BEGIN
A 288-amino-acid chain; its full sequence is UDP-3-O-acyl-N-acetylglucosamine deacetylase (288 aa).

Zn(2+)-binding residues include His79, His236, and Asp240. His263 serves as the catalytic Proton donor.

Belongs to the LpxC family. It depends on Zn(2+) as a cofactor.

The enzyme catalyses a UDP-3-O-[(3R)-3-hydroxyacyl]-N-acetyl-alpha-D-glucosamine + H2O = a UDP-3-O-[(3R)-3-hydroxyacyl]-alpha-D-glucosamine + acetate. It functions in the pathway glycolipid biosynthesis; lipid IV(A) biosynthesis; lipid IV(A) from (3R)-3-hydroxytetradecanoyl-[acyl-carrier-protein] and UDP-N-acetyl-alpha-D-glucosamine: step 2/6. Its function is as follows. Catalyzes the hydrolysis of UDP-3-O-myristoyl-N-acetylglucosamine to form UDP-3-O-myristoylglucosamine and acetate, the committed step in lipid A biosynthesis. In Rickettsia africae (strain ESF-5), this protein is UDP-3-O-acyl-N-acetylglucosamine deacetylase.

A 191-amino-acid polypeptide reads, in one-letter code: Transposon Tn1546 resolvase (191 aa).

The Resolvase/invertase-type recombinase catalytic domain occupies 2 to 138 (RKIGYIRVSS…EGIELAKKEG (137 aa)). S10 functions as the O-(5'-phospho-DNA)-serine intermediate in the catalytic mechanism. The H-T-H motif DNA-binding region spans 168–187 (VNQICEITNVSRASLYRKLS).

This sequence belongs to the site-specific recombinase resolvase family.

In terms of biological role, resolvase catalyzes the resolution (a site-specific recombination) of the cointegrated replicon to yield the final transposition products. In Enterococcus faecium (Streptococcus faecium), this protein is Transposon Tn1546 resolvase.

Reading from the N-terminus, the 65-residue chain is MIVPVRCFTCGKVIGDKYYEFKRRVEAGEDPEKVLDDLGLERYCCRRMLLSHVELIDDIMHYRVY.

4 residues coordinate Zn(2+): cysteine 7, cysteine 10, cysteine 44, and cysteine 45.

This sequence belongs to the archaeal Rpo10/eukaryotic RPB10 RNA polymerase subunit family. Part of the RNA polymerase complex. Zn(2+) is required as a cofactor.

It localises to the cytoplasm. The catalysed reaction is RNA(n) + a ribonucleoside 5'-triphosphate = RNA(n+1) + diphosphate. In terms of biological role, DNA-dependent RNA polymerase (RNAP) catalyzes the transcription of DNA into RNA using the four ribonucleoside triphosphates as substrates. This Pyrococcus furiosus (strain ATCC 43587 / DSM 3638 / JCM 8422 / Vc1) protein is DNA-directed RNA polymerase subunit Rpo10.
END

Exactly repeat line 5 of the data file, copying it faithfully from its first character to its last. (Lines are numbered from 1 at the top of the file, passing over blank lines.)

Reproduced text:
A 191-amino-acid polypeptide reads, in one-letter code: Transposon Tn1546 resolvase (191 aa).